Fresco Painting at the University of South Carolina: Medium of the Past, Art of Today

University of South Carolina
West Columbia, South Carolina
Art and Design
DOI: 10.18258/6800
$2,488
Raised
102%
Funded on 4/28/16
Successfully Funded
  • $2,488
    pledged
  • 102%
    funded
  • Funded
    on 4/28/16

About This Project

Fresco painting is one of the few mediums that can be traced back to ancient civilizations. It is a medium that requires the artist to work fast, and have a concise plan before beginning. I have been given the opportunity to fresco an outdoor wall on my University's campus. My challenge will be to bring this medium into our present culture by taking into account our various modern materials and potential weathering that may positively or negatively impact this ancient recipe.

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What is the context of this research?

This past June I studied at the International Center for the Arts in Monte Castello, Italy for a study abroad program. During this stay I visited, and studied, many famous frescoes created during the Italian Renaissance. Fresco painting is a unique process in that the artist paints pigments into a wet plaster surface. As this surface cures, it hardens into a calcium carbonate surface permanently suspending the pigments. Upon my return, my mentors suggested that I do a fresco painting on campus. I was provided with a wall in the garden of our University President's home. Many frescoes were painted indoors, therefore protecting them from weathering. Lime plaster can deteriorate by the mere presence of water. This water can also bring with it corrosive salts and acids from nearby surfaces.

What is the significance of this project?

This project is a tremendous learning opportunity for me to have as an undergraduate student. Fresco painting was a staple in the art world for many years but it is seldom used today. By tackling the issue of how to use this medium on an outside surface I plan to answer some of those unanswerable questions for other artists. Finding a solution to working on an incompatible surface and how to account for the weathering of an outside fresco mural will provide other artists with a more informative guide as to how we can replicate this medium in our modern world.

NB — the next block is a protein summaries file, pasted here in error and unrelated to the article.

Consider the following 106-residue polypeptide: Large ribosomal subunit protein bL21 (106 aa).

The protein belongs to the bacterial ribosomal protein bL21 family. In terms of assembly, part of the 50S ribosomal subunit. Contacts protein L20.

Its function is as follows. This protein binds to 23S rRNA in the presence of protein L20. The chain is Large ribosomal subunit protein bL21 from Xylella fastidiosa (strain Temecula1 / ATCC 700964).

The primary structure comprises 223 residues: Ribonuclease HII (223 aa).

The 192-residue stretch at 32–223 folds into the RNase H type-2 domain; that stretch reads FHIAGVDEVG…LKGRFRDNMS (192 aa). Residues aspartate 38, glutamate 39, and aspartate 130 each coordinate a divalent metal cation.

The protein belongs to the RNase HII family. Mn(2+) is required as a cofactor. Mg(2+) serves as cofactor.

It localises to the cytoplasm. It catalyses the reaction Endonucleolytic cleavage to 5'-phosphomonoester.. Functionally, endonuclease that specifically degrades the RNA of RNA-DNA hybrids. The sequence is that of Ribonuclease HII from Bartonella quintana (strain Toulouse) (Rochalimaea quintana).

What are the goals of the project?

The objective of this project is to effectively use an ancient painting technique to create a modern work of art. This project will begin with research on how to create an impermeable barrier between the cement substrate of the exterior wall and the lime plaster that I will be using. This barrier will be created so that water and the salts from the cement cannot leach into the plaster. After the barrier has been built, the surface preparation with lime plaster will begin. The final intonaco plaster layer is the surface I will be painting into. It will be divided up into giornatas – what I am able to paint in a day. I will continue the painting in sections until it is complete. The results of this project will be presented to my university at Discovery Day.

Budget

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Many of the items are specialty items and therefore only found at a few retailers. The bulk of the material costs will go to researching and creating the right surface on the wall before I begin plastering because many surfaces are found to be incompatible with the lime plaster. Pigments and paint brushes will be needed because there are only certain types of pigments and animal hair brushes that are suitable with the lime. The jars will be used to hold the pigments after they have been ground with distilled water into paste form. Storage buckets will be used to hold excess plaster overnight until it can be used the next day. Sand, plastering tools, slaked lime, and safety equipment will all be used when mixing and using the lime plaster that I will prepare. Shipping costs are extremely high for many of these products because they are not manufactured locally.

* If I am able to fund half of my budget, the University of South Carolina will match the rest.

Endorsed by

Taylor's project is an exciting investigation into the interrelationships between chemistry and painting, the environment and culture as well as a link between the past and the present through this site specific revitalization of the ancient medium of fresco. The painting, located in the garden of the President's house on the University of South Carolina horseshoe promises to form a lasting and beautiful contribution to our campus that the community will enjoy for years to come!

Meet the Team

Taylor Tynes
Taylor Tynes

Taylor Tynes

I am an undergraduate student at the University of South Carolina. I am currently in my senior year pursuing a Bachelor of Fine Arts in Painting. My work is primarily focused on still life and figurative oil paintings but I recently became interested in fresco painting after attending a Study Abroad program in Italy over the summer. Fresco painting is such a unique medium, very different from how I am accustomed to working. With oil painting I have a lot of time to work the surface and make changes, but with fresco I will have to work fast and have a carefully planned designed. I am excited to bring this medium to life on campus after seeing and studying so many famous frescoes in Italy.

Additional Information


Project Backers

  • 17Backers
  • 102%Funded
  • $2,488Total Donations
  • $73.18Average Donation
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